The Forgotten Holocaust of WW2, review for CH 751 at DDS May 2016
This is a draft cheat sheet. It is a work in progress and is not finished yet.
Japan invades Manchuria (China)
Japan annexed all territory north of Beijing and began full invasion of China
December 13, 1937
Nanking falls to the Japanese
Nanking War Crimes Tribunal established (in China)
International Military Tribunal for the Far East, war crimes trial (in Japan)
Nanking Memorial opens
The Wartime Diaries of Minnie Vautrin and Tsen Shui-Fang
Written December 1937-March 1938
The Rape of Nanking Iris Chang
“Today, a soldier came and spotted a girl outside. He carried the girl to the bamboo place behind #300 building and stripped her clothing. When he was about to rape the girl, Vautrin raced to there shouting. The soldier fled. It was fortunate the girl was not molested because of prompt action taken" (79)
War Diaries of Minnie Vautrin and Tsen Shui-Fang
1. Timeline of Events
1.1. Invasion of Manchuria
1.2. Japanese Attack
1.3. Japanese Occupation
2.1. John Rabe
2.2. Minnie Vautrin
2.3. The International Safety Zone
3.1.1. Westerners’ reports
3.1.2. Victims’ reports
3.1.3. Perpetrators’ reports
3.2.1. Western disbelief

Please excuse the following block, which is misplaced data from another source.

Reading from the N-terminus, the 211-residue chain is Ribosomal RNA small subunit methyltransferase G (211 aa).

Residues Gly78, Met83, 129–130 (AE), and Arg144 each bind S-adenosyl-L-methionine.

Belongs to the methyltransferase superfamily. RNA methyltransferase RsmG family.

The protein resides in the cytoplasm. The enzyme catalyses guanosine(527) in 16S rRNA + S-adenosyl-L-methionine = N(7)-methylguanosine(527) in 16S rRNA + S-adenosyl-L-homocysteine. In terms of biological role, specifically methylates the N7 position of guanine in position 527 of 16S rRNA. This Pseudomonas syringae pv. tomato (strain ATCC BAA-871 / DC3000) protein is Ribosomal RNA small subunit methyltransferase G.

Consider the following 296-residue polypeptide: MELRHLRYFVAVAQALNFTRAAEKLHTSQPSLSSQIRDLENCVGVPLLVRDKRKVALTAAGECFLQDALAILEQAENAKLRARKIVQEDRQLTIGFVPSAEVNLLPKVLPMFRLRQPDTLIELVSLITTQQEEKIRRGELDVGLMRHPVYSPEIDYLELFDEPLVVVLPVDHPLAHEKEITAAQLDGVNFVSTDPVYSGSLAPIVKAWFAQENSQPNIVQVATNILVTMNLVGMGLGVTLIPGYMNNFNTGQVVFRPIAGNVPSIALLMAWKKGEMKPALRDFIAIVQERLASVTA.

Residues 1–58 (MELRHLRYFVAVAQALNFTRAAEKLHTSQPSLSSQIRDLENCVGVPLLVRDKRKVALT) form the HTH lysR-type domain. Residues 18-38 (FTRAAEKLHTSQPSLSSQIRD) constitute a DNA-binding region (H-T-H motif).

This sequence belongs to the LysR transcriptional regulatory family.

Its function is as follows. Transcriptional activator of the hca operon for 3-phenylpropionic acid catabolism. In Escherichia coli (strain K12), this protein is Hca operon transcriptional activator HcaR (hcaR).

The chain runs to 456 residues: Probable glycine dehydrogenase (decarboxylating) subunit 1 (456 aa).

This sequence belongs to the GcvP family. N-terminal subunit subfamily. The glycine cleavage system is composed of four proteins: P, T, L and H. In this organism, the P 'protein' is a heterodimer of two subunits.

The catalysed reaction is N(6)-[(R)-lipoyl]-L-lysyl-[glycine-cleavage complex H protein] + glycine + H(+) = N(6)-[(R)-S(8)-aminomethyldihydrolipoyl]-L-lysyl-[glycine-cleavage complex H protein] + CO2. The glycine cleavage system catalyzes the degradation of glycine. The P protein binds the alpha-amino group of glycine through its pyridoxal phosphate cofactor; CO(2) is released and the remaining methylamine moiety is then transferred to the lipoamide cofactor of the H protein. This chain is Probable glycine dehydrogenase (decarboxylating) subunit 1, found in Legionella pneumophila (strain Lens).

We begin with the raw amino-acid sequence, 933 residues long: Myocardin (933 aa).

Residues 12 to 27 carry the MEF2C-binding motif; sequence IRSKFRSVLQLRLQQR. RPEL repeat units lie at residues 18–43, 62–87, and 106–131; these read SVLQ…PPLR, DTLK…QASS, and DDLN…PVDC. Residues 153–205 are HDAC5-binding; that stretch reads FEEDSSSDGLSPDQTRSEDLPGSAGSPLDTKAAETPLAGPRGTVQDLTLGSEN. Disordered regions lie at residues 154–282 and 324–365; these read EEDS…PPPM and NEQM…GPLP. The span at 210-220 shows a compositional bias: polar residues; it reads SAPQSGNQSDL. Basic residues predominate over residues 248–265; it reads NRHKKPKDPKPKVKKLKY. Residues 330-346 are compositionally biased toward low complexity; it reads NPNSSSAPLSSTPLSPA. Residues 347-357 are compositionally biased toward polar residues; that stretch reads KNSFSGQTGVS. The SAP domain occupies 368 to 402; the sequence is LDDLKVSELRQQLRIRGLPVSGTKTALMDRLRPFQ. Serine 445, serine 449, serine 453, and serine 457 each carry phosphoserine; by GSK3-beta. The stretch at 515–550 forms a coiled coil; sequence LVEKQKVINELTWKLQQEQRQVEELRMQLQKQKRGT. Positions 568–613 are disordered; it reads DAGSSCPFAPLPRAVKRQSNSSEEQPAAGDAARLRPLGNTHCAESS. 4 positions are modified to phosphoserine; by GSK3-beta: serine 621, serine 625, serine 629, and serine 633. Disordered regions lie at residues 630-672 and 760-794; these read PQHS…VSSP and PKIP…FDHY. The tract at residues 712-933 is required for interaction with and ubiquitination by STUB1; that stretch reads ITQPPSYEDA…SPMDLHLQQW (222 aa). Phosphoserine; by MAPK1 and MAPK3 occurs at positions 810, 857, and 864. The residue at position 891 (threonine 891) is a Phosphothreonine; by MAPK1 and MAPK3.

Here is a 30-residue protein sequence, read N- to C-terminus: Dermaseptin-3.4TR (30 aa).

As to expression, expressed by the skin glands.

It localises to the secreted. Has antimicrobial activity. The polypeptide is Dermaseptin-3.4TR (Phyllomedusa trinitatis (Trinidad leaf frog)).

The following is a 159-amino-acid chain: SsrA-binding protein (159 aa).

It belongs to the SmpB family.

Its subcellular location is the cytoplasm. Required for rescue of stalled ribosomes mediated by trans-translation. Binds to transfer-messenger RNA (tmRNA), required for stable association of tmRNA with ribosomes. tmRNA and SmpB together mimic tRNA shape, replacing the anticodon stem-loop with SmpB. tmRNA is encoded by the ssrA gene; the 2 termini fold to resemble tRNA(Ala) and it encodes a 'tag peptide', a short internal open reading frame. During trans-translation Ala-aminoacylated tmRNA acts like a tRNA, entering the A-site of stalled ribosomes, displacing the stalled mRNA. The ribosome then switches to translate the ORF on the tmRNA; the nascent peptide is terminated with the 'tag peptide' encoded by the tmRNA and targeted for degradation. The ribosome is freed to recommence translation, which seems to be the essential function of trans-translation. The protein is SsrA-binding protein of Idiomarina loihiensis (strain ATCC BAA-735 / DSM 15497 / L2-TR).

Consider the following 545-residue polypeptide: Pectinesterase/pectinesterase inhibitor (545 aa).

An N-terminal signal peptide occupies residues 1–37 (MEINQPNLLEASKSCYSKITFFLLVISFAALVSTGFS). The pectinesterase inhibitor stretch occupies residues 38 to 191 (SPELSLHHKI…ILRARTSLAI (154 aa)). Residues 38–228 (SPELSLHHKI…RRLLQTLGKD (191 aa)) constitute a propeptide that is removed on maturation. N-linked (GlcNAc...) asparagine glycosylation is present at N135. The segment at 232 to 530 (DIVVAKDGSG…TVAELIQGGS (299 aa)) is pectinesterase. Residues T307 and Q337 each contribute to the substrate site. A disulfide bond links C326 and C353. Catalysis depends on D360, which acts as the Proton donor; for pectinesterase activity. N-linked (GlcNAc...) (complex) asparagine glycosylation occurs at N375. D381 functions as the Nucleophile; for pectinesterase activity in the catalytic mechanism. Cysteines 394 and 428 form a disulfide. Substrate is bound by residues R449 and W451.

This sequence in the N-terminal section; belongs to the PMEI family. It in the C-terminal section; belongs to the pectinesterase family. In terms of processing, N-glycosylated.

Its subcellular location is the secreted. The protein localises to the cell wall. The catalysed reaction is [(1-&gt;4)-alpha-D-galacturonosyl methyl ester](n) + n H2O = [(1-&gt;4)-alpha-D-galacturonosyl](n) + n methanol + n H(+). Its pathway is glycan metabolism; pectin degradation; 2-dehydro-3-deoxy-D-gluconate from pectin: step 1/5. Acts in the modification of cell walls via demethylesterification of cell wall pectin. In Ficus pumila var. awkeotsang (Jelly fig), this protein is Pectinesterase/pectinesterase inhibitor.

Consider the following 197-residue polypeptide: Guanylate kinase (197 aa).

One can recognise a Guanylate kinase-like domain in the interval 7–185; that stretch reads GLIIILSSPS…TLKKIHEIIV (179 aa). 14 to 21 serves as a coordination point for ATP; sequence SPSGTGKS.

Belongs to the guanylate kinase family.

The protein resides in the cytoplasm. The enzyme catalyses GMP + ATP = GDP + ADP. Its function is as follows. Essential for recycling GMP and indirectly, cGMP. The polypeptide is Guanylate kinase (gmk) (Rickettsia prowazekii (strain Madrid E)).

3.2.2. Japanese denial
3.2.3. Chinese reaction
4. Memory and identity
4.1. Yakusuni Shrine
4.2. Nanking Memorial
General Iwane Matsui
d. 1948. General technically in charge of Japanese troops, although was not actually in Nanking for most of what happened because of poor health from Shanghai. One of only 2 Japanese who were executed during the US led Tokyo trials.
Prince Yasuhiko Asaka
d. 1981. The Emperor's uncle who was put in charge in place of Iwane, in charge of Japanese forces during Nanking Massacre, but was never charged.
Wilhemmina "Minnie" Vautrin
d. 1941. American woman who turned Ginling College in the Safety Zone into refuge for women and children.
d. 1950. German businessman and chair of Nazi party in Nanking, helped establish/keep Safety Zone safe. Leveraged his position as a Nazi to combat Japanese atrocities
d. 1953. Anglican pastor and source of many photos and much of the video of Nanking, despite only being there for the first few days.
3 All Policy
Japanese policy of war: Kill All, Burn All, Take All. It is a policy of annihilation and total war, this was put into place in Nanking.
The warrior ethos in the Japanese military. Was the basis of all ethical training for Japanese soldiers, it is a warrior code emphasizing moral rectitude, honor, and above all obedience. Obedience even to the point of detriment to yourself or your family.
1961. Yale psychologist Stanley Milgram designed experiment where a participant would "shock" another "participant" at the command of the administrator, to analyze the effect of authority and obedience. 65% went up to the highest level of shock.
Memorial for Japanese war dead, where those involved in Nanking massacre are honored and remembered. Emperor still visits this Shrine. Example of Japanese purposeful neglect of remembering the truth of Nanking.